Several approaches for generating “non-diffracting” beams, i.e., beams which preserve their spatial properties while propagating along a transverse axis, have been developed over the past 20 years. One such approach uses an exact non-diffractive solution of the scalar wave equation, referred to as a “Bessel beam.” However, the Bessel beam is ideal in that it is unbounded and requires an infinite amount of energy for its generation, and, as such, its use has limited practical value. A reference for this approach is J. During, Exact solutions of nondiffracting beams, J. Optical Society of America A 4, 1987, pages 651-654, the contents of which are hereby incorporated by reference.

Another such approach uses plane waves, which are also ideal non-diffractive beams. However, plane waves are also unbounded and require an infinite amount of energy for their generation, and, as such, their use has limited practical value.

Although the use of the abovementioned ideal non-diffracting beams is impractical, it is possible to generate approximations to non-diffractive beams by means of diffractive optical elements. A reference for this is A. Vasara, J. Turunen and A. T. Friberg, Realization of general non-diffracting beams with computer generated holograms, J. Optical Society of America A 6, 1989, pages 1748-1754, the contents of which are hereby incorporated by reference.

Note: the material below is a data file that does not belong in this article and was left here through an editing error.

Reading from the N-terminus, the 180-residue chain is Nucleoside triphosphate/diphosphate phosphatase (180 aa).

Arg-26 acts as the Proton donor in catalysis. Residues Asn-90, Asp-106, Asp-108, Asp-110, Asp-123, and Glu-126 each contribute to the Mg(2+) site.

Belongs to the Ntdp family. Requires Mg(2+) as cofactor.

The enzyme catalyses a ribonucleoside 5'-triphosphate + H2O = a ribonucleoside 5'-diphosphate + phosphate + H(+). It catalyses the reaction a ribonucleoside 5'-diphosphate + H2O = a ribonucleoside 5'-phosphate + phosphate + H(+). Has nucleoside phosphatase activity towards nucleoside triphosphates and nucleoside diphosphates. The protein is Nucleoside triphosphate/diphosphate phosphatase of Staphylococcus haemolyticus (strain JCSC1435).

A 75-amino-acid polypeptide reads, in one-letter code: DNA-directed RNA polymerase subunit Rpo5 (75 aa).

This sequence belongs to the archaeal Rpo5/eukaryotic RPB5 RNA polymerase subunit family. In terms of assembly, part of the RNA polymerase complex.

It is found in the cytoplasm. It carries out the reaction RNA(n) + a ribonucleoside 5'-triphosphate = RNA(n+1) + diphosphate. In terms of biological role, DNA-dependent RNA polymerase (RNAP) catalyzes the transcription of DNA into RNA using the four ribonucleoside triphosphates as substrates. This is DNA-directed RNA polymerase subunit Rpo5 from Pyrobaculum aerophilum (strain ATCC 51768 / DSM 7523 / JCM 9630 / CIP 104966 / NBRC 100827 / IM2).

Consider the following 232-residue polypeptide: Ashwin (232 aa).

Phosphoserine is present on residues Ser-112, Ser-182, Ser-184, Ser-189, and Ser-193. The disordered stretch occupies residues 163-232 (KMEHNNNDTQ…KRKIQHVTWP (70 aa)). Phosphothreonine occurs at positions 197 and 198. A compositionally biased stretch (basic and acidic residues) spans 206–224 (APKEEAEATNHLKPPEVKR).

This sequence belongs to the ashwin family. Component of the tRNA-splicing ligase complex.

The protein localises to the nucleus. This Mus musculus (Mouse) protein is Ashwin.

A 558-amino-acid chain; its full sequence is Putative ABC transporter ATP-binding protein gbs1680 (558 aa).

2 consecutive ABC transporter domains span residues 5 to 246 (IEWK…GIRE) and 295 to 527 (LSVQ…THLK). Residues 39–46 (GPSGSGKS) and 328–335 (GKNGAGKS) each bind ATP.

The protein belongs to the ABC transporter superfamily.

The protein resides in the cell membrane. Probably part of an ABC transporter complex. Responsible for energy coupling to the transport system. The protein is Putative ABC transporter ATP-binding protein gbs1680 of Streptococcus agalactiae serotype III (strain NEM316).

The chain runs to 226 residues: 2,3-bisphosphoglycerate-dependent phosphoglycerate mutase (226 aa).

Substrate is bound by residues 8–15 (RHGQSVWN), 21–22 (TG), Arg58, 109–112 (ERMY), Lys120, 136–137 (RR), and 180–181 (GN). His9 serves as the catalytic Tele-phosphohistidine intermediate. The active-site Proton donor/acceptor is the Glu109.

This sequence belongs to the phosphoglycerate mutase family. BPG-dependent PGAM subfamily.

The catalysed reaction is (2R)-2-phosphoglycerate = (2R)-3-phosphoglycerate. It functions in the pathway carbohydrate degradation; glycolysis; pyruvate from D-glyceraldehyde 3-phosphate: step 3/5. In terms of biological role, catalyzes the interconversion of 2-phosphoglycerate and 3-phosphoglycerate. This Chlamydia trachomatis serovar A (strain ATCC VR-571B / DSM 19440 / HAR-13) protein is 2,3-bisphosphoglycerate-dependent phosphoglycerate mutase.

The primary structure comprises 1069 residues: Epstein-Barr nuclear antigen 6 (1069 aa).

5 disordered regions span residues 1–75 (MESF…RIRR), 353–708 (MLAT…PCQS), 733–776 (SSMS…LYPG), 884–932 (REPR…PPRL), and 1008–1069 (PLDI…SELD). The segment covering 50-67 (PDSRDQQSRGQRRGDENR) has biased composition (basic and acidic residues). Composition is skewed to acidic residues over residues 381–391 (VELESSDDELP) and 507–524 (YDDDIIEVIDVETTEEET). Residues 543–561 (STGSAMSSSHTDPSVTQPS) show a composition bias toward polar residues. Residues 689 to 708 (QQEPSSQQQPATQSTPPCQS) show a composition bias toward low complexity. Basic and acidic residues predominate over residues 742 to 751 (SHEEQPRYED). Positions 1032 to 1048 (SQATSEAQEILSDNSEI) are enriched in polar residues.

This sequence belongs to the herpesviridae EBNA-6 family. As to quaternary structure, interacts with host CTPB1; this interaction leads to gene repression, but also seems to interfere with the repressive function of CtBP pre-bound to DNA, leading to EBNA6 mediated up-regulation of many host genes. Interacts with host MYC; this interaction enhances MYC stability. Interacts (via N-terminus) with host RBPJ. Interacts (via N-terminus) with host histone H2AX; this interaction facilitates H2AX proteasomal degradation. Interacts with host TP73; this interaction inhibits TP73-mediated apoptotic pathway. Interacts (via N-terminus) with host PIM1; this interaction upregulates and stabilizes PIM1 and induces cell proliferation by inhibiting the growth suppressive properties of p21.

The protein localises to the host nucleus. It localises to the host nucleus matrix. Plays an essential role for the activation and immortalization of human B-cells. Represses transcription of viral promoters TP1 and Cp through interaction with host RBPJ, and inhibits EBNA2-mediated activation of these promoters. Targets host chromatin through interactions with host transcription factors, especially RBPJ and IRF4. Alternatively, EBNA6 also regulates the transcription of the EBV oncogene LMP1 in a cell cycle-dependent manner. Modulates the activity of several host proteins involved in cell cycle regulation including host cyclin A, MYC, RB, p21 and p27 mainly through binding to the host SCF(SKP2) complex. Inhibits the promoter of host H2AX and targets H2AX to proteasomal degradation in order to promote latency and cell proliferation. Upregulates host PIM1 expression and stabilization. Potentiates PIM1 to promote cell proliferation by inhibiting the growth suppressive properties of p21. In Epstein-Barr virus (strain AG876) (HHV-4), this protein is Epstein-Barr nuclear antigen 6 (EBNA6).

Yet another approach to generating non-diffracting beams is to multiply the Bessel beam by a Gaussian profile, producing what is referred to as a “Gauss-Bessel beam.” The Gauss-Bessel beam carries a finite amount of energy, and despite its diffraction sensitivity due to the Gaussian profile, its diffraction spread is small as compared with typical Gaussian beams. A reference for this approach is F. Gori, G. Guattari and C. Padovani, Bessel-Gauss beams, Optical Communications 64, 1987, page 491, the contents of which are hereby incorporated by reference.